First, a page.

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Goalies can't go to the team's bench during a break in play unless they're being replaced by another goaltender. ((Kevin Light/CBCSports))

Have a question about minor hockey? Ask the Experts.  

Our Game senior writer, minor hockey coach and player Kristina Rutherford will be fielding questions with the help of hockey experts from across the country.

To Ask the Experts, send your questions to  kristina.rutherford@cbc.ca, and we'll field them as they come in.

Q: I was told a penalty can be assessed to a goaltender if he goes to his bench during a stoppage of play, for example as a result of a scrum between players at the other end of the ice, while the refs were figuring out penalties. The goalie did not have to cross the blueline as our bench doors were about 15 feet inside of it. He was thirsty and came to the bench for a drink. Is this a penalty? Steve, house league coach, Trenton, Ont.

A: We referred to our trusty referee's guide on this one, and also consulted with Caise Chandler, a referee in chief in Nepean, B.C. The answer is unanimous: It's a penalty. Two minutes for delay of game.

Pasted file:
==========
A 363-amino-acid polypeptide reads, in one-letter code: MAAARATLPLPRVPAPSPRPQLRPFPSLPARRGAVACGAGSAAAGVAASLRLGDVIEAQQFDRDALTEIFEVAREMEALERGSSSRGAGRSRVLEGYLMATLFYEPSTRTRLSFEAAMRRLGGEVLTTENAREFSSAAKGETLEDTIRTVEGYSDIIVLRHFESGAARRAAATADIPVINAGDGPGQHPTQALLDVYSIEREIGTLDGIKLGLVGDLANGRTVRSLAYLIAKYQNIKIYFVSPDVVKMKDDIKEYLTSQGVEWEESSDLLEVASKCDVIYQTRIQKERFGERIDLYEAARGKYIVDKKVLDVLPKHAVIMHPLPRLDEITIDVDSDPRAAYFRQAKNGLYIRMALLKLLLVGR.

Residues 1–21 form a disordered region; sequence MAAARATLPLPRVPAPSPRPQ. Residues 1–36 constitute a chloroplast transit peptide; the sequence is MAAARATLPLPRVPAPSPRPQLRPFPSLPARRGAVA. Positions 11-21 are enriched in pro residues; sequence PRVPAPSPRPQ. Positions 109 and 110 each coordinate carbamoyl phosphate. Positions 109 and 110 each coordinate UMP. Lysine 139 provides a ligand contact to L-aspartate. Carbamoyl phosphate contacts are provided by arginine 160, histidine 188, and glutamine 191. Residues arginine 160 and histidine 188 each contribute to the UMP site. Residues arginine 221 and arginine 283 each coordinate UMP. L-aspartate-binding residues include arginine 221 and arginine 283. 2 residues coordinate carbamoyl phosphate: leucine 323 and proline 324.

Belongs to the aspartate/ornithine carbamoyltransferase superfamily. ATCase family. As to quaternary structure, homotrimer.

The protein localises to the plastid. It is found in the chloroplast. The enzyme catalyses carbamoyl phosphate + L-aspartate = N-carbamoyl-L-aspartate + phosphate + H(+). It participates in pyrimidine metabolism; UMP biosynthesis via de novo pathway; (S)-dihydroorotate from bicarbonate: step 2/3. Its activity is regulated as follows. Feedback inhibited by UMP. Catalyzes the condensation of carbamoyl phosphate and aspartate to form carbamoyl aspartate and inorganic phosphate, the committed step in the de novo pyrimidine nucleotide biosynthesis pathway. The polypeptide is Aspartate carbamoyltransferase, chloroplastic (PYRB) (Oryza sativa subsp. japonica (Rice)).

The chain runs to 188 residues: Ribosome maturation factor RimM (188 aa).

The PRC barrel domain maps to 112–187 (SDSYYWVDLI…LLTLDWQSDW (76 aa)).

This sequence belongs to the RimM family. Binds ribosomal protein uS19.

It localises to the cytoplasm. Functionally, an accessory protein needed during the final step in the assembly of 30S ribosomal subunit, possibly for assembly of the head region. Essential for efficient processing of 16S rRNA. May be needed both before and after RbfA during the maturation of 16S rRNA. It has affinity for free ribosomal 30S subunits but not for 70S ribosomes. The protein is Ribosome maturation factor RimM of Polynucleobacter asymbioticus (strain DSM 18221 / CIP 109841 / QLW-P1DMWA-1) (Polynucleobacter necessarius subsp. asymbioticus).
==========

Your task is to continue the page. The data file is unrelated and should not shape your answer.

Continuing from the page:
Who knew being thirsty was a crime? 

Before we get into the actual rule in the rulebook — the jargon — we'll give you the quick answer: A goalie can't go to the player's bench at any time during a stoppage of play unless he or she is being replaced by a substitute goalie. No water, no skating over because you're bored, nothing.

The obvious solution here is to make sure your goalie has a water bottle on top of the net.  

Now for the jargon. It's Rule 3.1 in the book — Adjustment of Equipment, section 'c':

'A goaltender may not delay the game unnecessarily to adjust his equipment, during a stoppage of play, unless he has received permission from the referee and remains in the goal area. If a goaltender goes to the player's bench to adjust any equipment he shall retire from the ice and his place shall be taken by the alternate goaltender, and no warm-up will be permitted. However, this would only apply where an alternate goaltender is dressed. The alternate goaltender must remain in the game until play resumes. For a violation of this rule, a minor penalty for delay of game shall be assessed.'